In early 2001, Vietnamese fishermen discovered the wreck of the Binh Thuan 40 miles off the coast of Binh Thuan Province, southern Vietnam. The hull was that of a Chinese junk, 24 m long, 7 m wide, and divided into 25 narrow compartments by transverse bulkheads. Archival evidence points to the junk of the unfortunate merchant, I Sin Ho, who was transporting a cargo of silk and Chinese goods from China to Johore on the Malay Peninsula for the Dutch when his ship sank off the south of Vietnam in 1608. The Dutch traders were restricted from entering Chinese ports so would have used these wares to barter for spices in South-East Asian markets.
Australian maritime archaeologist Dr Michael Flecker led the excavation of the ship in 2002. The non-perishable cargo comprised cast-iron pans and Zhangzhou (Swatow) porcelain: blue-and-white, overglaze enamels, and a combination of the two. This is the first dedicated cargo of Zhangzhou porcelain to ever be found. There were also finer blue-and-white ceramics in a variety of shapes from other kilns. Non-ceramic artefacts were typical of a Chinese junk, and included locks, a scales set, chopsticks, and copper alloy bowls and dishes.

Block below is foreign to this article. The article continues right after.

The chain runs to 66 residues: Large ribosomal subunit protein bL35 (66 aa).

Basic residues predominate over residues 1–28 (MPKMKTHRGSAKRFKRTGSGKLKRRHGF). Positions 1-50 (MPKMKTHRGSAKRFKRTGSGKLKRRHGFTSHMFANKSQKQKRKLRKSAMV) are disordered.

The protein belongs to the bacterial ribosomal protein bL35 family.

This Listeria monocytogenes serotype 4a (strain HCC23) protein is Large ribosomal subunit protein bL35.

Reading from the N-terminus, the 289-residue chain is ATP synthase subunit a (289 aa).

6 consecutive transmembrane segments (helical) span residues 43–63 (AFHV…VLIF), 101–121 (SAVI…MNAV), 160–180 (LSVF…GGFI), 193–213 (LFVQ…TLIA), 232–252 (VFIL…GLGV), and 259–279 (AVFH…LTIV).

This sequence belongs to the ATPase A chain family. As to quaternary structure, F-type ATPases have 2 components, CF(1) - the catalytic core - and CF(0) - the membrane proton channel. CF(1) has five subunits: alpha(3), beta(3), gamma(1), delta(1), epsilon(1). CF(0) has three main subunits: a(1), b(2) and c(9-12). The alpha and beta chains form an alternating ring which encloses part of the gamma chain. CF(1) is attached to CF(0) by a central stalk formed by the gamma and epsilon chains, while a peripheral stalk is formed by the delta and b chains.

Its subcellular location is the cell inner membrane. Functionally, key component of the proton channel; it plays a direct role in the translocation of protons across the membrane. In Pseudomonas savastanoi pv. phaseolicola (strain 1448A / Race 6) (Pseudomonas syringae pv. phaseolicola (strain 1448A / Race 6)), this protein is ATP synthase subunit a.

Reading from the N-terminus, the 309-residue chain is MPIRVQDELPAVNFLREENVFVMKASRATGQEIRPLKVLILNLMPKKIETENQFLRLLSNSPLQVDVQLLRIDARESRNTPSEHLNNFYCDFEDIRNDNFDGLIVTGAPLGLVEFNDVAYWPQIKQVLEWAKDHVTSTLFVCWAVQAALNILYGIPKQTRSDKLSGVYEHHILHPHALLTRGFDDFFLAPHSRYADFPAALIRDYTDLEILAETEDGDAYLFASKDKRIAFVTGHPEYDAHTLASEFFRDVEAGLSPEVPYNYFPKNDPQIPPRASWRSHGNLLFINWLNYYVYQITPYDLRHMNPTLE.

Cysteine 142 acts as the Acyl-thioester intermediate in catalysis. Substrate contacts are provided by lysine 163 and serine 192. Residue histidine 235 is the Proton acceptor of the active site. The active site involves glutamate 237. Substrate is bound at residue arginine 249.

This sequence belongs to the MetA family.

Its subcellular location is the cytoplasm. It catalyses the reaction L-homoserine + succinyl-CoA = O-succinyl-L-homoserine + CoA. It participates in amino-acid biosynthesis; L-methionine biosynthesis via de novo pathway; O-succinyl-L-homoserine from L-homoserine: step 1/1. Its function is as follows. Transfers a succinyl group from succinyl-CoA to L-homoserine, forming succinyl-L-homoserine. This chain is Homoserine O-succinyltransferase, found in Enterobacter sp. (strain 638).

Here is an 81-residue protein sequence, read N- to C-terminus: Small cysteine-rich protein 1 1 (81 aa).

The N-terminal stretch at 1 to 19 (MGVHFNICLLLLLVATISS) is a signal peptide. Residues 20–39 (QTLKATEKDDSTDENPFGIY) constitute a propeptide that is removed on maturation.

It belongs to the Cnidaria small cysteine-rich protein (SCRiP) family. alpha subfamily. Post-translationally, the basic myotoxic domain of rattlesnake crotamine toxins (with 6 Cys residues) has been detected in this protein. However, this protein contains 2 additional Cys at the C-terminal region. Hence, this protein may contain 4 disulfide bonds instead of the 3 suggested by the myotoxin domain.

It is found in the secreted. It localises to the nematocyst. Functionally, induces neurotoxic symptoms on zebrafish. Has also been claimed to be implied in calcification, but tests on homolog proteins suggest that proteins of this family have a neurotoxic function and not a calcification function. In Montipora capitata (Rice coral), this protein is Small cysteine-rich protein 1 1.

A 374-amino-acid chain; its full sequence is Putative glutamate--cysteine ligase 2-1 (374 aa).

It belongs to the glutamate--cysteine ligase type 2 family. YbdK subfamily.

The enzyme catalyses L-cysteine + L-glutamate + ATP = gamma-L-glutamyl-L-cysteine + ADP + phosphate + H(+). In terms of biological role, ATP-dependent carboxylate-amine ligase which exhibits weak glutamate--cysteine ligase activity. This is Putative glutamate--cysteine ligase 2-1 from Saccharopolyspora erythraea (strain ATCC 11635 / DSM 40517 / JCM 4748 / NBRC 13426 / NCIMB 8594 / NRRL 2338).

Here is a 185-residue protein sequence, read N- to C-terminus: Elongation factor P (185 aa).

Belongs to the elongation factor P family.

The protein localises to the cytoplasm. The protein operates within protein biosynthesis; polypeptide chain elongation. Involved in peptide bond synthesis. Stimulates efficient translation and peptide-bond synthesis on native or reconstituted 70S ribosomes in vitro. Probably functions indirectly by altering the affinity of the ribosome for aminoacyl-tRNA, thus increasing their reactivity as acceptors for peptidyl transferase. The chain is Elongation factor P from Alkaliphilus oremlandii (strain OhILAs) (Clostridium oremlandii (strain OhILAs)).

The Vietnamese Government selected all unique ceramics and artefacts, and four fully representative sets to remain in Vietnam for ongoing study and museum display throughout the country. The remainder, all multi-duplicates, were made available for sale. A large part of the proceeds were earmarked for the construction of a museum in Binh Thuan Province to house the wreck finds and other cultural objects. Christie's Australia conducted an auction in Melbourne on the 1st and 2nd of March 2004 in which 900 of the ceramics were sold for a total of A$2 million.
Condition: Fine. The foot of the dish has grit from the seabed or kiln..
Dimensions: 17.7cm x 3.5cm.
Provenance: Ex. private collection, UK. Purchased at UK auction. *One of 900 pieces auctioned by Christie's Australia on the 1st and 2nd of March 2004.